• The "Motława" ferry does not operate due to the river embankment renovation until further notice

They that Go Down to the Sea in Ships. Masters of Dutch and Flemish Marine Painting of 17th and 18th Centuries in Polish Collections

The largest exhibition of its kind in Poland. “They that Go Down to the Sea in Ships. Masters of Dutch and Flemish Marine Painting of 17th and 18th Centuries in Polish Collections” is the first comprehensive presentation of Dutch and Flemish marinas of the “Golden Age” in Poland. Along the most valuable works from the National Maritime Museum’s own collection, the visitors can see paintings from the National Museums in Warsaw, Poznań, Wrocław and Gdańsk as well as the Royal Castle in Warsaw, the Wawel Royal Castle – State Art Collection in Kraków, Museum of King Jan III’s Palace at Wilanów, among others. An exceptional addition to the exhibition are three outstanding works of Dutch marine art brought especially for the occasion from the Rijksmuseum and Het Scheepvaartmuseum in Amsterdam.

Sea Battles, Safe Harbours, Expeditions to Unknown Lands and Battles against the Elements

The compositional schemes, the colour palette and the repertoire of subjects that still serve as a model and inspiration for maritime painters were developed by painters in the Northern Netherlands. It is believed that such a momentous development of the genre precisely in the Republic of the Seven United Netherlands stemmed from the omnipresence of the sea in all aspects of the lives of its inhabitants, from the economy and daily functioning to internal and external political considerations. The survival of the state depended on the sea, on its inhabitants’ ability to tame its element. – The ambivalence of the element of water, sometimes represented as a source of wealth, at other times as a deadly threat, is the basis of the narrative of our exhibition,’ says Dr Monika Jankiewicz-Brzostowska, head of the Maritime Art Department at the National Maritime Museum in Gdańsk. – The exhibition covers four subjects, dealing with fundamental aspects of the experience of contact with the sea as perceived by the Dutch society. The subjects appeal to emotions and needs deeply rooted in human nature, such as the sense of security and prosperity on one hand, and on the other hand: longing for adventure or fear for life. – adds the curator. The themes of the exhibition are: Sea Battles – presenting artworks inspired by historical necessity of fighting to win and then to maintain independence and safety of the Republic; Safe Harbours and Prosperous Ports – views of busy ports associated with ideas of wealth and power, but also images of small fishing harbours conceived as places of refuge and peace; Voyages to the Shores Unknown – paintings depicting sailing on the open sea or exotic ports, alluding to man’s eternal yearning for adventure; Peril at Sea – depictions of real and symbolic dangers lurking at sea.

The Largest Presentation of Dutch and Flemish Marine Painting in Poland

The narrative of the exhibition is created by, among others, works by masters such as Simon de Vlieger, Ludolf Bakhuizen, Jan and Julius Porcellis, Jan Abrahamszoon Beerstraaten, painters from the Willaerts family, Lieve Verschuier or Thomas Heeremans – their paintings come from the collections of Polish museums. From Amsterdam, the painting “Silence” by Willem van de Velde the Younger, regarded as the most outstanding Dutch marine painter, and works by Abraham Storck and Reinier Nooms depicting navigation on the river IJ in Amsterdam were brought to Gdańsk. For the National Maritime Museum in Gdansk, the exhibition provides an opportunity to present its collection of Dutch and Flemish marinas that has been accumulated over decades. It consists primarily of works by authors who have already been identified, such as the painting “In the Roadstead” signed by Jan Abrahamszoon Beerstraaten, depicting the roadstead of the port of Vlissingen, where one of the two most important shipyards of the Admiralty of Zeeland and the base of the East India Company vessels were located. There are also works in the aforementioned collection that have been attributed to specific authors on the basis of stylistic analysis, such as Jacob Adriaenszoon Bellevois’ “Sailing Ship in a Storm”. There are also some whose authors are still unrecognised, such as “Burning Ship”, a painting depicting a nighttime fire in the Amsterdam harbour.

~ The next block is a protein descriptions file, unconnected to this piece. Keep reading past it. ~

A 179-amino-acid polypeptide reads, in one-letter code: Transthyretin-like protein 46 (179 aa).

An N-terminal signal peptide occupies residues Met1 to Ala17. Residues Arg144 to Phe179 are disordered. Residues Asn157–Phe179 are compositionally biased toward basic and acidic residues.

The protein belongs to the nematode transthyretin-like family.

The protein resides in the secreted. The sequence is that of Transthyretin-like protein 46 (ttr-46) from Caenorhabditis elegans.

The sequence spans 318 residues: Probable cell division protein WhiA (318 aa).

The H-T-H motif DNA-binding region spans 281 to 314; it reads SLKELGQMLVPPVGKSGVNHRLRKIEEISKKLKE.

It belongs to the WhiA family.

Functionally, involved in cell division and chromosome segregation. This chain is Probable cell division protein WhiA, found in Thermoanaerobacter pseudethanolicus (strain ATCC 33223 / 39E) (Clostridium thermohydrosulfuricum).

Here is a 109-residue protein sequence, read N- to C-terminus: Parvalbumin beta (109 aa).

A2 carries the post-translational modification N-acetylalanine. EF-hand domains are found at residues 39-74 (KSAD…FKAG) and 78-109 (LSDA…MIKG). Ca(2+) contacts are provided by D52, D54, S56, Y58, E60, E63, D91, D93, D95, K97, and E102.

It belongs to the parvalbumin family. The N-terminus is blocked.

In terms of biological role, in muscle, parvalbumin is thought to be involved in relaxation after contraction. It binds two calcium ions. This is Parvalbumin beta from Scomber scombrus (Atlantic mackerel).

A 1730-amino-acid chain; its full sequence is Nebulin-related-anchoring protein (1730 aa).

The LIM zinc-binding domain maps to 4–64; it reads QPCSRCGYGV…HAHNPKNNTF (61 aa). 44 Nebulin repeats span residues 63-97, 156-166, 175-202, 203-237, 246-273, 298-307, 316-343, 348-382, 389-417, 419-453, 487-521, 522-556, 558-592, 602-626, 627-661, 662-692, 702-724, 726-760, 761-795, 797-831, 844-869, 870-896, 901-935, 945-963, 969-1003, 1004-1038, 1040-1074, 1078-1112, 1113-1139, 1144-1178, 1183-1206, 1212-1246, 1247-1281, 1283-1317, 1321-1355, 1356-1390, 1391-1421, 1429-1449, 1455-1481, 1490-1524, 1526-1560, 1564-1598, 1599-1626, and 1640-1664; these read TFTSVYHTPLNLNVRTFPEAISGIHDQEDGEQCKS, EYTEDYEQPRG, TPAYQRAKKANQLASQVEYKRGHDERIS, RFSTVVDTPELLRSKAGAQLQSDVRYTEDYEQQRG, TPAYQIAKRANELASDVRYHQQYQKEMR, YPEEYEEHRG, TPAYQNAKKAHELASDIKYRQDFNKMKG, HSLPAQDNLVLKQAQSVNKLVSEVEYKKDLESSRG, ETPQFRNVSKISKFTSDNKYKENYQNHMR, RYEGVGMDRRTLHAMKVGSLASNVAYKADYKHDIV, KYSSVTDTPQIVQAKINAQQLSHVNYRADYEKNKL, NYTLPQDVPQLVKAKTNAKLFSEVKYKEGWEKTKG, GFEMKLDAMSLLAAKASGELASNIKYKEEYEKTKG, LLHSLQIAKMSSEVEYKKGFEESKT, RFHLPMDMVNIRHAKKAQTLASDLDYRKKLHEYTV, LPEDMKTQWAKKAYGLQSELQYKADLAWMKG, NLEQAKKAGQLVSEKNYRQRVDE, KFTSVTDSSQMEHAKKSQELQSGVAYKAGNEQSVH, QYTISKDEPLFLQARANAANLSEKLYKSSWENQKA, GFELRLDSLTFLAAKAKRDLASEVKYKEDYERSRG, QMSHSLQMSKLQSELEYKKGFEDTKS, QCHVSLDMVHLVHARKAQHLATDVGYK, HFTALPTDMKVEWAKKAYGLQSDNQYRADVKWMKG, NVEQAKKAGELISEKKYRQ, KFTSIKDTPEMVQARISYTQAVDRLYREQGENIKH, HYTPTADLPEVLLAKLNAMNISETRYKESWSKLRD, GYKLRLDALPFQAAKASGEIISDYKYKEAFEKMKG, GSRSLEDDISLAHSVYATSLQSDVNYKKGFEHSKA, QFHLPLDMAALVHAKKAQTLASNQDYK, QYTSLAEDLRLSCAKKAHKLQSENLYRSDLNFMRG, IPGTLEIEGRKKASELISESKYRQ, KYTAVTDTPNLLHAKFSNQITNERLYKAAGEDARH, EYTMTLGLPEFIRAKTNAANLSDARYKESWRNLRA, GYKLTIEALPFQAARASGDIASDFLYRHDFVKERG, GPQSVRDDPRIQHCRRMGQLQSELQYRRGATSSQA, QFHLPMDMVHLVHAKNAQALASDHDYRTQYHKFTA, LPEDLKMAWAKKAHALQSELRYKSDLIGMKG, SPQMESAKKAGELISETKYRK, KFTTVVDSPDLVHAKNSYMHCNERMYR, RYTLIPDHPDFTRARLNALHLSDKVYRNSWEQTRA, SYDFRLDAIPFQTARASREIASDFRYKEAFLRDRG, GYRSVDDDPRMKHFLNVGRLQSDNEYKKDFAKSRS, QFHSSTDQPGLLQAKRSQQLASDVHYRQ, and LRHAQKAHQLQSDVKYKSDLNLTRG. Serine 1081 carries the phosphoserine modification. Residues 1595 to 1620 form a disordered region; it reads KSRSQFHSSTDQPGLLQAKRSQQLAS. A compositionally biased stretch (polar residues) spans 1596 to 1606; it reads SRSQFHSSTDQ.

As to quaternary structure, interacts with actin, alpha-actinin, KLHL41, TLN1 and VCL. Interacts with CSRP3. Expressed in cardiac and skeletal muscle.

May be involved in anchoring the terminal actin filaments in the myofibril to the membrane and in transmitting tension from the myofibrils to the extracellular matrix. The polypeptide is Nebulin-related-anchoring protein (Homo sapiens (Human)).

The National Maritime Museum in Gdańsk invites you to the exhibition “They that Go Down to the Sea in Ships. Masters of Dutch and Flemish Marine Painting of 17th and 18th Centuries in Polish Collections” at the Granaries on Ołowianka Island from 15 June to 15 September 2024.

The exhibition is accompanied by a catalogue.

Curatorial team: Dr Monika Jankiewicz-Brzostowska, Zuzanna Mikołajek-Kiełb
Honorary patronage of the exhibition: Embassy of the Kingdom of the Netherlands
Media patronage: TVP Kultura, TVP 3 Gdańsk, Radio Gdańsk, Dziennik Bałtycki, Trojmiasto.pl


They that Go Down to the Sea in Ships. Masters of Dutch and Flemish Marine Painting of 17th and 18th Centuries in Polish Collections
15.06.2024 – 15.09.2024
Granaries on Ołowianka Island

They that Go Down to the Sea in Ships. Masters of Dutch and Flemish Marine Painting of 17th and 18th Centuries in Polish Collections. Poster

The organization of the exhibition “They that Go Down to the Sea in Ships… Masters of Dutch and Flemish Marine Painting of 17th and 18th Centuries in Polish Collections” is co-financed by the Ministry of Culture and National Heritage of the Republic of Poland